You wouldn't want to golf in a desert. It'd be like one long exercise in futility, like a sand trap you never get out of. Yet Justin Smith's Desert Golfing is one of my most important game experiences of 2014, a silent and endless slog, just me and my slingshot finger pitching a tiny ball from one awkward, lonesome hole to the next with a soft and distinctive tok.
It may sound florid to call Desert Golfing an exercise in accepting the past, or in surrendering to the things you can't change, but if you ever find yourself awake at 1 AM, wracked with anxious insomnia, your entire surreal world coming down to a tiny white pinpoint on an endless desert golf course, you'll start to understand.
If the reason you can't sleep is power fantasies and business models and death threats and Twitter, you might feel that Desert Golfing, an utterly pure, random-generated, consciously-unfettered and unmonetized golf march through a sand trap to infinity, is this year's most perfect video game. It really is about crossing the desert: Beginning with a hope against hope that you'll reach the other side. That there is another side. - Leigh Alexander
Destiny was not what I, or, it seems, anyone else really expected. Rather than being Halo-meets-Borderlands, it was more Halo-meets-Diablo-via-WoW, taking the compelling and constant progression of power that makes Diablo something people come back to time and again, and then throwing in the complex and deeply satisfying raid mechanics that were the aspiration, but perhaps not necessarily the experience, of MMO players.
There's something inherently fruitless about a loot grind, and it's what has kept me away from genuinely enjoying Diablo for quite a while. But in Destiny they've managed to dangle enough of a carrot at the end game that pushing your equipment further does have a reward. Instead of an achievement its an experience, and what Bungie have done with their raids, both Vault of Glass and Crota's End, is create one of the most complex and exciting experiences I've had in an FPS in forever.
None of this is to say that Destiny wasn't bungled in more ways than one. Partly, I believe that pressure of expectation on Bungie to pump out another Halo compromised Destiny, forcing it to shift back away from what they originally wanted to do to keep around a vestigial single player experience, and I wouldn't be surprised if that became more and more phased out over time. But what cannot be denied is that, as far as I'm concerned, Destiny is what any console MMO will look like for the next decade. And for that alone, that makes it more important than most of the games that came out this year. - Phill Cameron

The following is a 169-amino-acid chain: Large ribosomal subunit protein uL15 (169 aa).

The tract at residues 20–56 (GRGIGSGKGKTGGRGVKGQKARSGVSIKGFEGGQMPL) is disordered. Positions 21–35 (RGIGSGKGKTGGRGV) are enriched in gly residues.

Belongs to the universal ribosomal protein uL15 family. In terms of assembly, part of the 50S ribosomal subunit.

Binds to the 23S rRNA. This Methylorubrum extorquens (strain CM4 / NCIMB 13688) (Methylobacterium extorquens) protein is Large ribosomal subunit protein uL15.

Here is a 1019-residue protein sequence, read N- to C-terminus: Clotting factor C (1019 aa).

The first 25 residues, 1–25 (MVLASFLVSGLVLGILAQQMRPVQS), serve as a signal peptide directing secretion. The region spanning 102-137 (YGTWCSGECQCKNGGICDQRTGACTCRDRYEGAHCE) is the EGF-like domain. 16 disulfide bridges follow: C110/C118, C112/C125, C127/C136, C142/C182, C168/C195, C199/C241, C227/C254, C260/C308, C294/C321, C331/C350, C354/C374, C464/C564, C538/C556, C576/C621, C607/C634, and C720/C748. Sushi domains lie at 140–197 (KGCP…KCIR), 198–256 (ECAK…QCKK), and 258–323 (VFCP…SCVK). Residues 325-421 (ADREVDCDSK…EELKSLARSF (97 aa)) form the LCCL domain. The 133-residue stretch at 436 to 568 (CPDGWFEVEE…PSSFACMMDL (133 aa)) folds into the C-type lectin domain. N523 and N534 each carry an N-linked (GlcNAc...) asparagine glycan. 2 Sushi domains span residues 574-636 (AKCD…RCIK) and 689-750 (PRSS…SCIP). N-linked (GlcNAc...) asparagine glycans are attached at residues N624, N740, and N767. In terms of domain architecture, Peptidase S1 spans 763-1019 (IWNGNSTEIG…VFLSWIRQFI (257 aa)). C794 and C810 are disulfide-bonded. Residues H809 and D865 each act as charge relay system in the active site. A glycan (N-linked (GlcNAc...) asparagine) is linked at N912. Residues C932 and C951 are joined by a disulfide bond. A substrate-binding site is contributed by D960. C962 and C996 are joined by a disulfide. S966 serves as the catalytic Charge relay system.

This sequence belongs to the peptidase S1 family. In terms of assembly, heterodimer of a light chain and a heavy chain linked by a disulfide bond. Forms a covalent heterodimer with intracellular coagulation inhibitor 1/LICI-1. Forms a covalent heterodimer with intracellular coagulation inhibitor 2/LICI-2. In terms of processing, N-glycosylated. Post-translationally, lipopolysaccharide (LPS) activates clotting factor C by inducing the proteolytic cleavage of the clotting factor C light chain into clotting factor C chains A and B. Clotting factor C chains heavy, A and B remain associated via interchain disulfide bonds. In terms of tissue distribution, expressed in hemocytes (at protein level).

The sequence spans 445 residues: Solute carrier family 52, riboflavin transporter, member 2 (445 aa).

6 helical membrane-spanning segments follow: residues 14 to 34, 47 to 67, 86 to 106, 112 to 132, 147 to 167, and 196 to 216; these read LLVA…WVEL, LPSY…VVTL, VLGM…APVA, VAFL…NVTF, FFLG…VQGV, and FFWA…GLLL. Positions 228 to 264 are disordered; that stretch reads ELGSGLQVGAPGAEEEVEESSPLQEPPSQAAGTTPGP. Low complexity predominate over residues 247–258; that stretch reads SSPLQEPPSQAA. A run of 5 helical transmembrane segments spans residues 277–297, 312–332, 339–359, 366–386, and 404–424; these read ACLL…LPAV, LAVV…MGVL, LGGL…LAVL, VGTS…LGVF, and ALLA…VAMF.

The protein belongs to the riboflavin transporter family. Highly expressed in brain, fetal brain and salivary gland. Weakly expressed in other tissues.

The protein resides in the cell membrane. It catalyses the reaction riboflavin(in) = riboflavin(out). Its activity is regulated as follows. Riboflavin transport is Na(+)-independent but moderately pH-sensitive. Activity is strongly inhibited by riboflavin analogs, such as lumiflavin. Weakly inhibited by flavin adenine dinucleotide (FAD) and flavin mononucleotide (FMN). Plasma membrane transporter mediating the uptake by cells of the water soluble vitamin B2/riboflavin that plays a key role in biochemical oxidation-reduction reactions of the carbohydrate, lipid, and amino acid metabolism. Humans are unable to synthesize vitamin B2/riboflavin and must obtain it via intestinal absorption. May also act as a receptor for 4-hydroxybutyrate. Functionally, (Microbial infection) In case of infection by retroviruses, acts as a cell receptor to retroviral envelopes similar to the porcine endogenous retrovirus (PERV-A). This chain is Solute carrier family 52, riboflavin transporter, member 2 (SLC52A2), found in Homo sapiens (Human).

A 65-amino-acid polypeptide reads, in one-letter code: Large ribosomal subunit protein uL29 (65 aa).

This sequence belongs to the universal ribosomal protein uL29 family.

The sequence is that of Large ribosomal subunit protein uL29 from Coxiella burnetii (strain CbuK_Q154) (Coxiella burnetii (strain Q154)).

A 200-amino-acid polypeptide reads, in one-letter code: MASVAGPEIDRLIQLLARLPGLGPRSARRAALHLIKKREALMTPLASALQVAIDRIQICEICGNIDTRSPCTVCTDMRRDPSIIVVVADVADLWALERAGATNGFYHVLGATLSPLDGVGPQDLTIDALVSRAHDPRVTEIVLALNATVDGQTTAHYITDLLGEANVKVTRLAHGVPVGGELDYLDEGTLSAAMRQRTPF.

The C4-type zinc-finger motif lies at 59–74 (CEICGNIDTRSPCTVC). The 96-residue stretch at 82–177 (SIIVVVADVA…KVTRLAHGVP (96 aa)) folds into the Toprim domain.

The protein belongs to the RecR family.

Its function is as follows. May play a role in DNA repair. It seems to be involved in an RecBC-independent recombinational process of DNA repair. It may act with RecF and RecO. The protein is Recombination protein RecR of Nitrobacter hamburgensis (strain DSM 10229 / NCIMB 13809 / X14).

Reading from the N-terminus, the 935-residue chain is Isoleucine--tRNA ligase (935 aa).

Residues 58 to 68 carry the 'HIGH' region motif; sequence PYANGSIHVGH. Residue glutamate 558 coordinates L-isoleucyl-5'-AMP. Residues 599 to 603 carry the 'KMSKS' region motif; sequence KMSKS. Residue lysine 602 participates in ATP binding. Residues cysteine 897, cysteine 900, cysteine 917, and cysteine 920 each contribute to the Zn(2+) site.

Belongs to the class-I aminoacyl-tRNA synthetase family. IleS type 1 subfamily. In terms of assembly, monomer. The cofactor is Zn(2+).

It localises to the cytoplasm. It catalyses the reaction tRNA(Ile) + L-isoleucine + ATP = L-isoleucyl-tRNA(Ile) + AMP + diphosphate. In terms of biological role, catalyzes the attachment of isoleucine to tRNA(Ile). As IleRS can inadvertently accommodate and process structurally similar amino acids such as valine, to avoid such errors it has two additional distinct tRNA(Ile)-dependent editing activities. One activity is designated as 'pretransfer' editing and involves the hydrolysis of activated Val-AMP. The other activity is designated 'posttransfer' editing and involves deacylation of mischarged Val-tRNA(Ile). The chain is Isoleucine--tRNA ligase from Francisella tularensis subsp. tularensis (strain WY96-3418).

This year Larian managed to release a sprawling, robust PC RPG the likes of which I haven't seen since BioWare's Dragon Age: Origins, and in my eyes that's a feat worth celebrating. Divinity: Original Sin hooked me the way Baldur's Gate and Icewind Dale did back at the turn of the millennium: by building a vibrant world packed with interesting systems and places to explore, then opening it up for players to approach however they like.
But Larian didn't just pay homage to those classic titles; it improved upon them in terms of both form and function. Original Sin features some excellent bits of design work, including a narrative that can be seen and solved from countless angles of approach and a deceptively simple solution to the problem of implementing real-time cooperative play in an open-world game with turn-based combat.